Burning Deck Press, founded by Keith and Rosemarie Waldrop in 1961, has evolved with technology over the years. The couple printed many books on letterpress at their home in Providence, which was fine for short pamphlets of poetry, but over the years they switched to offset printing, which allowed them to publish longer books in greater quantities. Some publishers choose to work exclusively with letterpress, which has its limitations, and its character as well.
For readers who may be unfamiliar with the technology, I should briefly mention that offset printing is the industry standard today. Chances are that most things in your home were printed offset, from your cereal boxes to most of the books in your library (unless you have a collection that predates the 1940s, in which case they were probably printed letterpress). Letterpress is commercially obsolete today but still used for special occasions, like wedding invitations, business cards, and, occasionally, books. But of course, letterpress can be fucked-up and punk, rodeo and handsome, bowtie and green jelly, and all the spaces in between. It isn’t necessarily fancy.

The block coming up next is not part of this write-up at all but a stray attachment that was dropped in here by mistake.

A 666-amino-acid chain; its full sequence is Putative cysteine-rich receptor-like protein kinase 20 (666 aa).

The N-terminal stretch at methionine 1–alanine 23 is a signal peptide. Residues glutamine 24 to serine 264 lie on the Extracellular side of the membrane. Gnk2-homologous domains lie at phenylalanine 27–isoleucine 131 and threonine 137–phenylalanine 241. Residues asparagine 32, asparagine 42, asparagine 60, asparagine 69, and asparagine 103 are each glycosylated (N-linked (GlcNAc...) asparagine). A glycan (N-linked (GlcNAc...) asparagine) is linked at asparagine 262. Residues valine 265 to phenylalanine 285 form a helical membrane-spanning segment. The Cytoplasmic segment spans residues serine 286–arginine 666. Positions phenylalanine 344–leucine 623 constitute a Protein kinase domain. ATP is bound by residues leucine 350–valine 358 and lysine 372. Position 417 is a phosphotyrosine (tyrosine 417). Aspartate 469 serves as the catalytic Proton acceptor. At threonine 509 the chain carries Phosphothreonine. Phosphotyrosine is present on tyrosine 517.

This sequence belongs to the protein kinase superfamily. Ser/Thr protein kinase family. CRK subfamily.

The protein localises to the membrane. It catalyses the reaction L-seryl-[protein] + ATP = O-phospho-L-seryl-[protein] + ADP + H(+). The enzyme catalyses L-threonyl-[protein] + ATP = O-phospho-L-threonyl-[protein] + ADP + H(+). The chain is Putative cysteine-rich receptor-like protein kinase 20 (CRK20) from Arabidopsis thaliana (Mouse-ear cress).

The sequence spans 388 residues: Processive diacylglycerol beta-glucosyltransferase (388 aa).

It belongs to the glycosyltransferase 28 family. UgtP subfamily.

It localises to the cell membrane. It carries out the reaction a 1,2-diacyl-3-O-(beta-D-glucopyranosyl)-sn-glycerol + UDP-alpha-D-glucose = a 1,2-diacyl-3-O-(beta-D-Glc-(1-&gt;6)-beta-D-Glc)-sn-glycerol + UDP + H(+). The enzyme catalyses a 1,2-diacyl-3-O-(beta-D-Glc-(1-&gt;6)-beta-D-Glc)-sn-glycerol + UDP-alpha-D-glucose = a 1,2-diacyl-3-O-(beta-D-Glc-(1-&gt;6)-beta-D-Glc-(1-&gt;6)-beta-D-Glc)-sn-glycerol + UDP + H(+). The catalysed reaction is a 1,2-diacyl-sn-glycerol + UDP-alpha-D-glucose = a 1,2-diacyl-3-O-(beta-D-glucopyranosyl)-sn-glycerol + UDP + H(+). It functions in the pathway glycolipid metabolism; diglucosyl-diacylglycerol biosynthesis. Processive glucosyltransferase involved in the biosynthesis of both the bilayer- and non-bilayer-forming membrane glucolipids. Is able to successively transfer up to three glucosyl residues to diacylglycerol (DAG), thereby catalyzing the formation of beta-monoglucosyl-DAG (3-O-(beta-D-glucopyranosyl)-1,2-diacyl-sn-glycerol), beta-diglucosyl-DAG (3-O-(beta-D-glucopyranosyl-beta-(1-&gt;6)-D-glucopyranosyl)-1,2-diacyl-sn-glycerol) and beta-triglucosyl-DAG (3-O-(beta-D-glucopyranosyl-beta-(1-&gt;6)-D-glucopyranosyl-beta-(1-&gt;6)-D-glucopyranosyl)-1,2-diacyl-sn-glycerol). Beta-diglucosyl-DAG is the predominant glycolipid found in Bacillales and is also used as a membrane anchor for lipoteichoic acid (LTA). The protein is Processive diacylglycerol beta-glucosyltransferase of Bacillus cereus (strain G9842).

Why are some poet-publishers directly involved in all production aspects of bringing out a book?
That’s a great question. Like any other art, I suppose it is about process. Why do some painters stretch their own canvases? Why do some musicians build their own instruments? One common thread that runs through this collection is that all these publishers are interested in making books they want to read. In that sense, it may be helpful to think of the poet-printer-publisher as an artist rather than a business.